“It was very encouraging to see so many attendees who were not from backgrounds traditionally associated with this kind of activism,” she said. “That’s in line with what I’ve seen in the past few weeks — several fraternities and other organizations have reached out to USAY to discuss how they can improve their sexual climate. We’ve also done workshops for the new members of all the fraternities this semester, and it’s been encouraging to see the thoughtfulness and engagement with which they have participated.”
Moving forward, organizers said they are confident that discussions on the topic of sexual misconduct are encouraging — not dividing — the Yale community as students, faculty members and administrators alike seek to promote a better sexual climate on campus.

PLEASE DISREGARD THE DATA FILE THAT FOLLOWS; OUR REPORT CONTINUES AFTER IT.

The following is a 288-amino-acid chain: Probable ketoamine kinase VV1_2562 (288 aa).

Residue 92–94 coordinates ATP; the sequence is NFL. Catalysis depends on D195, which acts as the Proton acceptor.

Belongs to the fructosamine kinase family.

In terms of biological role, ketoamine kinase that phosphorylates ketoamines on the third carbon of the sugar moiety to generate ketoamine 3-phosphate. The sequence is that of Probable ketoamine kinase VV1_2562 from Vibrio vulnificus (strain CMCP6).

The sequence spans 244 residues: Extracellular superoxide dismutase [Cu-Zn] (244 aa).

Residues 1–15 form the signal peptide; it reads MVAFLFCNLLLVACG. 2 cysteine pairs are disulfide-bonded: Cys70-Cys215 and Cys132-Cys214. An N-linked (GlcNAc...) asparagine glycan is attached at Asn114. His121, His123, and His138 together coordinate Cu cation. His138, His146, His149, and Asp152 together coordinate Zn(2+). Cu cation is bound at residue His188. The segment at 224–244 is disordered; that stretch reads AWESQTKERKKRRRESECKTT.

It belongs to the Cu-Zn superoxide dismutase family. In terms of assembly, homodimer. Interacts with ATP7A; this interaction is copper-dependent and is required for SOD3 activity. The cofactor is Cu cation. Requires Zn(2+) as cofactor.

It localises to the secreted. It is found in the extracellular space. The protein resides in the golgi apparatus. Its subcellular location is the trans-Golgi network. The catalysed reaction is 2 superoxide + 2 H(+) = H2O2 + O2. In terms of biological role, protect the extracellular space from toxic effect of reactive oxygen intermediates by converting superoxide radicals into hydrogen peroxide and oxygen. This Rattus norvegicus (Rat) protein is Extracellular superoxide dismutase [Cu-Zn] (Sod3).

Take Back the Night sends the message that it is all right to talk about sexual violence and to share personal stories without feeling ashamed, said Nat Aramayo ’17, who is a CCE and one of the speak-out’s three moderators.
“Given all of the things that have happened over the last year, I think there was even more of an emphasis on making this event ring true to what it has been for the last few years,” Aramayo said. “[Take Back the Night] is not a place to call out or … encourage negativity and draining conversations … but instead to have spaces and activities that make people feel empowered and feel like they are not having their personhood reduced to an instance or experience of trauma.”